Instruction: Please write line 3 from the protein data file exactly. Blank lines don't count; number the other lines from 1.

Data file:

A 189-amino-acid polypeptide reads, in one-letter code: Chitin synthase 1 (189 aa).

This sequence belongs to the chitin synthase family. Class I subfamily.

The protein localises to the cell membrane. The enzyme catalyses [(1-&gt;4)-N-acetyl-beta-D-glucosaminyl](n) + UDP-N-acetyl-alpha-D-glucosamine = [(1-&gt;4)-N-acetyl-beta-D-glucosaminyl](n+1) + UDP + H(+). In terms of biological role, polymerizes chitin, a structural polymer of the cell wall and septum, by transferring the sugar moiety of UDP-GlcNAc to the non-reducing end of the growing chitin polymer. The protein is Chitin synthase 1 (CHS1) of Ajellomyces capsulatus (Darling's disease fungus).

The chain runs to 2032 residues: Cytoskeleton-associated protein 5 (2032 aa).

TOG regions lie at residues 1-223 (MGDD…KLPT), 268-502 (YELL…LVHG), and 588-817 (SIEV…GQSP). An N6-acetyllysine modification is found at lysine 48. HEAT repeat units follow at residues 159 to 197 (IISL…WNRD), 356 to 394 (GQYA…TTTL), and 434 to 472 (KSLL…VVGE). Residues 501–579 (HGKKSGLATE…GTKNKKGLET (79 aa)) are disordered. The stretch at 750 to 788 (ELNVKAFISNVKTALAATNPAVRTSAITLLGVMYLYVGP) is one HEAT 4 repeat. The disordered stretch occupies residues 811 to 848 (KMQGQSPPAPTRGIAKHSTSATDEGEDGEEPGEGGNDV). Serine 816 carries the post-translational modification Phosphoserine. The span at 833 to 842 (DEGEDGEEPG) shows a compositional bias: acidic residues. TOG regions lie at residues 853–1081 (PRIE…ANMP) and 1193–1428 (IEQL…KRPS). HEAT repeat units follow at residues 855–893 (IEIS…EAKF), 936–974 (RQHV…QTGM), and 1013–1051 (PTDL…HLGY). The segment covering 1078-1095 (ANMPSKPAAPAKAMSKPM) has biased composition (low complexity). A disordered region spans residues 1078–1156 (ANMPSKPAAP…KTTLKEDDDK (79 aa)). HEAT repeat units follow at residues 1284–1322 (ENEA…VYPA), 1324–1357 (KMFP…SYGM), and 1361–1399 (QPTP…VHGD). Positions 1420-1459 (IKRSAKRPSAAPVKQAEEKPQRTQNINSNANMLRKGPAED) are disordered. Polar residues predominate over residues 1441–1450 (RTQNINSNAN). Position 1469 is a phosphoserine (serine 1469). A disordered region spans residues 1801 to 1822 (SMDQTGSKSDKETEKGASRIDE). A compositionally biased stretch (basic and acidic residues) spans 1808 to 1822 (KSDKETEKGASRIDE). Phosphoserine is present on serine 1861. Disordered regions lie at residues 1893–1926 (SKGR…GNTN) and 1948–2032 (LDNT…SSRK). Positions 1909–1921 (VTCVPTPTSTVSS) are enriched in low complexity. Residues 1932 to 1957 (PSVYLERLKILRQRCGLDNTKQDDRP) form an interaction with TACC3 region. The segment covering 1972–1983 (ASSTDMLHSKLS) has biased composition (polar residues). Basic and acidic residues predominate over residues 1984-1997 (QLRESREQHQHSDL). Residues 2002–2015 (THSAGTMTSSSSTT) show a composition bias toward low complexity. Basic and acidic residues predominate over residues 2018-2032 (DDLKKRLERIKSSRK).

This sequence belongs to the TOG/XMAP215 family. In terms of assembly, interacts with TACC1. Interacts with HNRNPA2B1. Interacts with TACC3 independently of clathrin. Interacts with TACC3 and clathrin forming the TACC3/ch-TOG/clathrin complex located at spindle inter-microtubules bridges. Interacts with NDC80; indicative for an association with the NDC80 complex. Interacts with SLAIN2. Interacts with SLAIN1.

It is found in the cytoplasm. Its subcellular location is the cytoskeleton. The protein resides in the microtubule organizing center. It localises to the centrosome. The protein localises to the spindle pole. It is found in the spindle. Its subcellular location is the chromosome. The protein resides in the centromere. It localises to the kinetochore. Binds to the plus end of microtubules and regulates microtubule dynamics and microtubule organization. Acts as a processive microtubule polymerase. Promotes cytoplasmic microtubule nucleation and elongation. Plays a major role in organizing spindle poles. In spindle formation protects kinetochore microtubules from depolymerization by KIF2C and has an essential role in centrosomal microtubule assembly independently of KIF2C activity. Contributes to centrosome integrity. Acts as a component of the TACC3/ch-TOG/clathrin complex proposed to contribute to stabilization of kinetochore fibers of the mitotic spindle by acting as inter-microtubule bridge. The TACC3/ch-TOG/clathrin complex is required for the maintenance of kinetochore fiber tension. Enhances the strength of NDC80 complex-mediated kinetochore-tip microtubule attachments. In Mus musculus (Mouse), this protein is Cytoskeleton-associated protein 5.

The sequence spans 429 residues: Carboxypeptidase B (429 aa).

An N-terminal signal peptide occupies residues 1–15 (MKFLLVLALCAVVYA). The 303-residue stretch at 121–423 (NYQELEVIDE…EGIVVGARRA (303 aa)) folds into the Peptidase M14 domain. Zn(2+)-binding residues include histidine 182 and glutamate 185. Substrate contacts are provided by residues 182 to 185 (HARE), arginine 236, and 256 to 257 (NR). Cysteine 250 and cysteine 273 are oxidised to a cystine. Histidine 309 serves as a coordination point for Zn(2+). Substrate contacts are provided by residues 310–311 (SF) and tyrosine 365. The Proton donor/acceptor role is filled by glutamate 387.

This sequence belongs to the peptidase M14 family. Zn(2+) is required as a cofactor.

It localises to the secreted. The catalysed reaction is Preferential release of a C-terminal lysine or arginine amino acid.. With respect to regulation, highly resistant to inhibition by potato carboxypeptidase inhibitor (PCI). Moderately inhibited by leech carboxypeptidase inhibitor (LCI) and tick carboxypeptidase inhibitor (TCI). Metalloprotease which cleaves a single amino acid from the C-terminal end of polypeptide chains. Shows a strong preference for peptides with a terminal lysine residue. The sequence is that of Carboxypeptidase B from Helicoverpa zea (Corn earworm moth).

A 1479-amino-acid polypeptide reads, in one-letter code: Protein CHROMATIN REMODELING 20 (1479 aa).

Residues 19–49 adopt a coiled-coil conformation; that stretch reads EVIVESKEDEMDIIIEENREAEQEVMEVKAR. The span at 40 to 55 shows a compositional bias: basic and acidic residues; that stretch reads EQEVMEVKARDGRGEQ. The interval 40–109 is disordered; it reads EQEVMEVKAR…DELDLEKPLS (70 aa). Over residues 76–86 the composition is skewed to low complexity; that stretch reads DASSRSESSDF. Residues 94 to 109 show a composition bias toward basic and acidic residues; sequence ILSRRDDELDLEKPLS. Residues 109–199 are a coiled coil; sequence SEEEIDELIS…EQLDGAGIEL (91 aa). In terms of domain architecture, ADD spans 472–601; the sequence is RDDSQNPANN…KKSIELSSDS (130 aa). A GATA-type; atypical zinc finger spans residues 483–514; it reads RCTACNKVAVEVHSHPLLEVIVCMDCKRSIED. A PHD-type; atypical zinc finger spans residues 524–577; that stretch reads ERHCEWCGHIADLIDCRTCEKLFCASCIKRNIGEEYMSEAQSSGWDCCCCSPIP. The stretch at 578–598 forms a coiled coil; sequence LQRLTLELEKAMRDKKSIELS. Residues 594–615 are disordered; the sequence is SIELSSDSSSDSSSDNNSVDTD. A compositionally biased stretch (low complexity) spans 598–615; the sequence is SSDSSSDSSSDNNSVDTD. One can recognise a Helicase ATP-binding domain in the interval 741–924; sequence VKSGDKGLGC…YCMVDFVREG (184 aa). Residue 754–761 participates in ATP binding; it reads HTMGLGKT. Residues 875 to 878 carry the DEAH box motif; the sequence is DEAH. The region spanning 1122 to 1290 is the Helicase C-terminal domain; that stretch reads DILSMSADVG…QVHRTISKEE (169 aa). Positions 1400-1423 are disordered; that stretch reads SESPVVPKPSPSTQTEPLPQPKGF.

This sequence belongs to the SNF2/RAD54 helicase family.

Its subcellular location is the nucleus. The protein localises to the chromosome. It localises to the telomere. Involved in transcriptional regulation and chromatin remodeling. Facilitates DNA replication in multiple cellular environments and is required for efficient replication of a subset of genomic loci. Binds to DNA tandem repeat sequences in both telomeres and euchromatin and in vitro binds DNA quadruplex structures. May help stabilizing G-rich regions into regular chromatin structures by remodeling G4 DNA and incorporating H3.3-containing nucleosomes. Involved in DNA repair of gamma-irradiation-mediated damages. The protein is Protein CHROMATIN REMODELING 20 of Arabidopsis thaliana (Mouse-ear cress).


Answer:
The protein localises to the cell membrane. The enzyme catalyses [(1-&gt;4)-N-acetyl-beta-D-glucosaminyl](n) + UDP-N-acetyl-alpha-D-glucosamine = [(1-&gt;4)-N-acetyl-beta-D-glucosaminyl](n+1) + UDP + H(+). In terms of biological role, polymerizes chitin, a structural polymer of the cell wall and septum, by transferring the sugar moiety of UDP-GlcNAc to the non-reducing end of the growing chitin polymer. The protein is Chitin synthase 1 (CHS1) of Ajellomyces capsulatus (Darling's disease fungus).